By Ellen Petersen, The Circuit.
Benedictine College is seeing its first ever Human Trafficking Campaign launched this spring semester as hosted by Catholic Relief Services.
President of the CRS Benedictine chapter Hannah Voss and her team hosted the Campaign’s first event Jan. 31.
Students attending watched the film End It which provided an insight into the lives of three separate human trafficking victims, all of whom experienced a very different type of abuse.
“I had held [the misconception]…that human trafficking always leads to sex work,” Voss said, reflecting on her work before CRS. “It is a big component, but there is also a large part of human trafficking that involves other labor. It entails more than just sex work.”
Junior Mary Allard attended the campaign’s first event and shared her own reaction.
“The sad thing is that we all expected it- no one in the room was shocked,” Allard said. “That is a testament to how much of an issue this is. There are different types of slavery that hit you- it isn’t isolated.”
Voss said this is exactly the type of stigma she is looking to break during this spring’s Human Trafficking Campaign.
“I really want people to just know a little more,” Voss said. “We underestimate this, but having one little detail of your worldview change or open up allows you to engage other people. That little bit can spread. You as an individual have the ability to help someone.”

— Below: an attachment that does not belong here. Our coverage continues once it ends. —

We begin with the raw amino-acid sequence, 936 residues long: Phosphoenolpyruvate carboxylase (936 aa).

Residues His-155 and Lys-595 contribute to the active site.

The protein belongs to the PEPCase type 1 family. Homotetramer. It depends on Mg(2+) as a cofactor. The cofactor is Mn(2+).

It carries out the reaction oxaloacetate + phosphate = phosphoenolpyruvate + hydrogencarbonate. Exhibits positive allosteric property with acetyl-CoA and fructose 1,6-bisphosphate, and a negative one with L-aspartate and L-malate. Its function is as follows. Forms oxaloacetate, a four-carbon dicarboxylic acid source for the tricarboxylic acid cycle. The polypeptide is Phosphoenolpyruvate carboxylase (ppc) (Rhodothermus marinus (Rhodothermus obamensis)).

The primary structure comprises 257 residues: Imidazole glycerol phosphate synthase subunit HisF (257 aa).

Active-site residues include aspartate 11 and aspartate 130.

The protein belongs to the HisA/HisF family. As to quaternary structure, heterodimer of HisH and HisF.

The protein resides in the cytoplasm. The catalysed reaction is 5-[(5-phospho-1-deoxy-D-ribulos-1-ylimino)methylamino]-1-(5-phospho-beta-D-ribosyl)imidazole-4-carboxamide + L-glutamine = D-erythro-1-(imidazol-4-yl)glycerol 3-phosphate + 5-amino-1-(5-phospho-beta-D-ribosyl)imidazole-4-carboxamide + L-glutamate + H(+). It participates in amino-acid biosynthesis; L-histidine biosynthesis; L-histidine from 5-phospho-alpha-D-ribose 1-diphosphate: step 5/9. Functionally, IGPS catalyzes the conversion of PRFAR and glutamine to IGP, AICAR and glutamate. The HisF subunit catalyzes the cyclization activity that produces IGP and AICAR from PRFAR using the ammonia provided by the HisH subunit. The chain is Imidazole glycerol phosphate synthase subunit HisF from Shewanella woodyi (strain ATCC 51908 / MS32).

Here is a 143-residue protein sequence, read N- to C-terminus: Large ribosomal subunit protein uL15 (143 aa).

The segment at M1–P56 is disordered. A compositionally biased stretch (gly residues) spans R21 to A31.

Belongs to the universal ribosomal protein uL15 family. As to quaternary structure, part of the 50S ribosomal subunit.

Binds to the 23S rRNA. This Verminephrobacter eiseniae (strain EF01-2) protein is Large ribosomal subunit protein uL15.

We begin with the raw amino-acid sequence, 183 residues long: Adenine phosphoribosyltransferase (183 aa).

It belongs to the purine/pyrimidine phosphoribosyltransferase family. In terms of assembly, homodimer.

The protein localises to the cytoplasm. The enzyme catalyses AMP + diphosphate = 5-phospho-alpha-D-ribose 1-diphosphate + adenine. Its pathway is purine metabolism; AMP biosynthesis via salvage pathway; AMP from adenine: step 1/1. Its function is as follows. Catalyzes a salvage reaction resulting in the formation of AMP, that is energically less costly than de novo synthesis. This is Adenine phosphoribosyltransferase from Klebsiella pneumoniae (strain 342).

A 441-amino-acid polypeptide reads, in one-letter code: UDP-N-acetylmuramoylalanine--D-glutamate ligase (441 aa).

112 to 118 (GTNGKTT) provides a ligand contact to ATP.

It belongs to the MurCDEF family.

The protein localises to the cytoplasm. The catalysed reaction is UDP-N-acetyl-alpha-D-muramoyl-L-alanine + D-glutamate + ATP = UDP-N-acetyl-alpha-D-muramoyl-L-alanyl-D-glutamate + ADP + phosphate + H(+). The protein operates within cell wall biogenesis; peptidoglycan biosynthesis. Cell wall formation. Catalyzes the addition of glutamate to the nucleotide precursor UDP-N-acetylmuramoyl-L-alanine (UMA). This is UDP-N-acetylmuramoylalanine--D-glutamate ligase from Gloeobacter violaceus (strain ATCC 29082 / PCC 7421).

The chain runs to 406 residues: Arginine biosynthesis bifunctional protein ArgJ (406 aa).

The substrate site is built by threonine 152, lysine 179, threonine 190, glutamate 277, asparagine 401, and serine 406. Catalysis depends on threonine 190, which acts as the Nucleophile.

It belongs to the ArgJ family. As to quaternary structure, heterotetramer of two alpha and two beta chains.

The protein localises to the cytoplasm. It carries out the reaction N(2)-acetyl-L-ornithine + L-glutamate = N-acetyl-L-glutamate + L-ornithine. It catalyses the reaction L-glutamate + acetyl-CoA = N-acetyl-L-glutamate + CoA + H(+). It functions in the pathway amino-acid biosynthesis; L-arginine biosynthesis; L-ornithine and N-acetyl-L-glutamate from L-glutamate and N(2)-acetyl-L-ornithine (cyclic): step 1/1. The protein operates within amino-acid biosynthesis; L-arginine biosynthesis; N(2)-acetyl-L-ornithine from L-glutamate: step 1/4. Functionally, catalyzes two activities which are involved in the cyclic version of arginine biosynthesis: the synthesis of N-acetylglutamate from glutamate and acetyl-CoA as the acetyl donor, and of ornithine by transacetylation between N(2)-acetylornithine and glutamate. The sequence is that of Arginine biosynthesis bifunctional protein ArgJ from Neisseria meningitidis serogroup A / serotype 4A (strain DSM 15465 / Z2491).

After the movie, students attending were given the opportunity to write letters to their congressman as a call for action. Voss stressed that this was not only a humanitarian issue, but political and economical as well.
“Buying things that are ethically produced, used, or are fair trade, ensure that we are supporting [good] practices,” she said. “Unless we create that market demand, we are supporting human trafficking. If we make it more commercially advantageous for companies to produce things ethically, then that is a big way we can cut down.”
Voss explained that the campaign as a whole is aimed at highlighting the faces of those 27 million victims and recognizing the ways in which our everyday practices contribute to the problem.
“The campaign’s motto is ‘I am the cause, I am the solution,’” said Voss. “It ties in our solidarity as individuals and our roles.”
The Human Trafficking Campaign will be hosting events throughout the rest of the semester including a solidarity vigil and a lecture given by trafficking abolitionist Dr. Shalina Stilley.
Contact Hannah Voss for more details.